Recognizing there is no need and no good reason to offer the protection of parity only for biologically-based mental disorders, fifteen states have enacted broad-based parity laws for all mental illness diagnoses (i.e., Alabama, Arkansas, Connecticut, Georgia, Indiana, Kentucky, Maryland, Minnesota, Mississippi, New Mexico, North Carolina, Rhode Island, Tennessee, Utah, and Vermont). Two of these states, Connecticut and Rhode Island, just recently expanded their original SMI parity laws to broad-based parity covering all mental illness diagnoses.

Broad-based parity means equal coverage for all mental diagnoses listed in the DSM-IV and/or the International Classification of Diseases, Ninth Edition, Clinical Modification (ICD-9-CM), a publication of the World Health organization. The DSM-IV requires that all disorders be required to have clinically significant impairment (in one or more important areas of functioning) or distress (painful symptoms). The DSM-IV is the insurance industry standard for determining mental diagnoses for purposes such as claims reimbursement. DSM codes are used by the Centers for Medicare and Medicaid Services. DSM codes are in agreement with the ICD-9-CM. The Federal Employee Health Benefits Plan (FEHBP) provides parity coverage for all DSM-IV diagnoses. Eight broad-based state parity laws expressly cover all diagnoses listed in the DSM-IV and/or the ICD-9-CM (i.e., Alabama, Arkansas, Connecticut, Georgia, Kentucky, Tennessee, Utah, and Vermont). Many other broad-based state parity laws do not expressly reference the DSM-IV, but the DSM-IV still applies as the industry standard used to judge which conditions should be given the protection of parity under the statute (i.e., Indiana, Maryland, Minnesota, Mississippi, New Mexico, North Carolina, and Rhode Island).

Although the DSM-IV contains the full range of possible diagnoses, the enactment of broad-based parity legislation will not require coverage for every possible DSM-IV diagnosis. Insurers today do not cover all diagnoses, even in states that offer broad-based parity for all DSM-IV diagnoses. Rather, insurers currently employ a variety of managed care techniques, including determinations of medical necessity, to evaluate whether to cover a particular diagnosis. Under S. 543, managed care techniques and medical necessity determinations still will govern eligibility for coverage. In fact, a Senate Committee amendment to S. 543 specifically allows insurers to use their own standards for determining medical necessity.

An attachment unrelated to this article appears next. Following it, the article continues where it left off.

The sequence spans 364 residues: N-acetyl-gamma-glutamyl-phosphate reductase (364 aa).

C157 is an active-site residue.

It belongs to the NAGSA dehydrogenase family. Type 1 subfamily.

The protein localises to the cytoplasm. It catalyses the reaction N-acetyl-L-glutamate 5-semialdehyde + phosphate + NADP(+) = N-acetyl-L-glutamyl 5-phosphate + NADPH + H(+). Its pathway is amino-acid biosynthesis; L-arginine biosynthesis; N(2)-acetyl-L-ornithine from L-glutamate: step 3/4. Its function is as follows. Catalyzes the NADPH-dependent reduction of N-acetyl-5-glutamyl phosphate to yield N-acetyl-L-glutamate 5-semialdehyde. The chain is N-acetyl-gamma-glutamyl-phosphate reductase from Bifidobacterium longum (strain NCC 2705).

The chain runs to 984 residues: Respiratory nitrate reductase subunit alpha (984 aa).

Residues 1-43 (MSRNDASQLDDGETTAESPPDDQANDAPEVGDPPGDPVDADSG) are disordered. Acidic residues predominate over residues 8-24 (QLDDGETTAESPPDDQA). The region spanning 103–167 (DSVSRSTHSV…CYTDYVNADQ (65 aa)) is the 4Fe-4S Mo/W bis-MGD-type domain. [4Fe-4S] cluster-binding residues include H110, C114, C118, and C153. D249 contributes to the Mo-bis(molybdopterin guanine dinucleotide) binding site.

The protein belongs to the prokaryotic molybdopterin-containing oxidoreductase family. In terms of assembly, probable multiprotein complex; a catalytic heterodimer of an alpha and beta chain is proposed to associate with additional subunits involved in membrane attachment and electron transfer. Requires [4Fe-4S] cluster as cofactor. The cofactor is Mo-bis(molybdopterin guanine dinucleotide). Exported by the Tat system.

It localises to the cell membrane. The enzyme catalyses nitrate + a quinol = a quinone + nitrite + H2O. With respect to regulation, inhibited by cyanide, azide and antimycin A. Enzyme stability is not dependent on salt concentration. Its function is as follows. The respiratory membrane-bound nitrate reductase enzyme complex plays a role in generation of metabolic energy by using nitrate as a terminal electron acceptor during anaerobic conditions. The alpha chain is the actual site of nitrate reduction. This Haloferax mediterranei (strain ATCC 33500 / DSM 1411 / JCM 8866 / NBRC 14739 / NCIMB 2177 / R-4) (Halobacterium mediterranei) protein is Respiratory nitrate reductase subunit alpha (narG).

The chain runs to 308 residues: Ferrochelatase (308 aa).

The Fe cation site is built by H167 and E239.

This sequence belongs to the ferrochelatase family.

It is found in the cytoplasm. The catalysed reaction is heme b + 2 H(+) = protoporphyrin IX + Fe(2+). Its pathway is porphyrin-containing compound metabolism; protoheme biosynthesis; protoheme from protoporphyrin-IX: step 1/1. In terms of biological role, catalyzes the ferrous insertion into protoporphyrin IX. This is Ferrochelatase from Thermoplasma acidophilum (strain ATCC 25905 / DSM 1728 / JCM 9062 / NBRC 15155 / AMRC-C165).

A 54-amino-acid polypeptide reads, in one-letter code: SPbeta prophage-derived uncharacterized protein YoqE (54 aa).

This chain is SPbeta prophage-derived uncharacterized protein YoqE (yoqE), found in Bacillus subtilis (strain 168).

Moreover, Congress can provide broad-based parity for all diagnoses for about the same cost as providing parity only for SMI. In 1996, CBO estimated that parity for a typical SMI diagnosis-based list costs 90% as much as parity for all diagnoses. The Substance Abuse and Mental Health Services Administration (SAMHSA) subsequently confirmed CBO's cost estimate. In considering leading parity cost studies, SAMHSA found that expenses for this type of diagnosis-based list represent 89% of the increase for all mental health diagnoses due to parity. (Merrile Sing, et al., SAMHSA, U.S. Department of Health and Human Services, The Costs and Effects of Parity for Mental Health and Substance Abuse Insurance Benefits, 1998). Thus, parity can be provided on an equitable basis for all persons with mental diagnoses with little additional cost impact.

III. The Cost of Full Parity for all Persons with Mental Illness Is Very Affordable

CBO estimates that the cost of full mental health parity, as provided in S. 543, will cause premiums to rise by a mere 0.9%. (CBO, Cost Estimate for S. 543, Mental Health Equitable Treatment Act of 2001, 2001.) This cost increase is shared between the employer and employee, with the employer typically paying 0.36% of the total. Actuarial analysis by PricewaterhouseCoopers agrees, and shows that S. 543 would cost the typical plan only four and one-half cents per covered person per day.

In addition to the CBO score for S. 543, we now know from the actual experience of states with full parity laws, that the cost is about 1%, or even well below 1% in some states. For example:

  • Vermont enacted a full mental health parity law that became effective on January 1, 1998. Vermont's full parity law is similar to that offered FEHBP. As insurers filed their proposed rates for 1998 with the State Division of Insurance, insurers identified the proportion of their rate increases attributable to parity. Blue Cross Blue Shield of Vermont estimated the impact at 0% for the Vermont Health Partnership (a managed care plan product), 1-3% for its comprehensive plan, and 2% for its base plan. Kaiser Permanente/CHP estimated a 2.07% increase attributable to parity. (Elizabeth R. Costle, Report of the Department of Banking, Insurance, Securities and Health Care Administration on Mental Health and Substance Abuse Parity (Act 25) to the Vermont General Assembly, 1999.)